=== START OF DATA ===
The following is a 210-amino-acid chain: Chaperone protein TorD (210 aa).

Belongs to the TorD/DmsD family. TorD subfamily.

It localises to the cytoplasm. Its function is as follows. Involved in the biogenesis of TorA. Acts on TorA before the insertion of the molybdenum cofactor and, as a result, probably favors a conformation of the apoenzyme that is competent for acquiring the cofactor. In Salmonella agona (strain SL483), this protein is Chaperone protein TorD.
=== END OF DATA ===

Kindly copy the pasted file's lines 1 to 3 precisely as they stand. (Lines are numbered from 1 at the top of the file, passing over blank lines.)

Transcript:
The following is a 210-amino-acid chain: Chaperone protein TorD (210 aa).

Belongs to the TorD/DmsD family. TorD subfamily.

It localises to the cytoplasm. Its function is as follows. Involved in the biogenesis of TorA. Acts on TorA before the insertion of the molybdenum cofactor and, as a result, probably favors a conformation of the apoenzyme that is competent for acquiring the cofactor. In Salmonella agona (strain SL483), this protein is Chaperone protein TorD.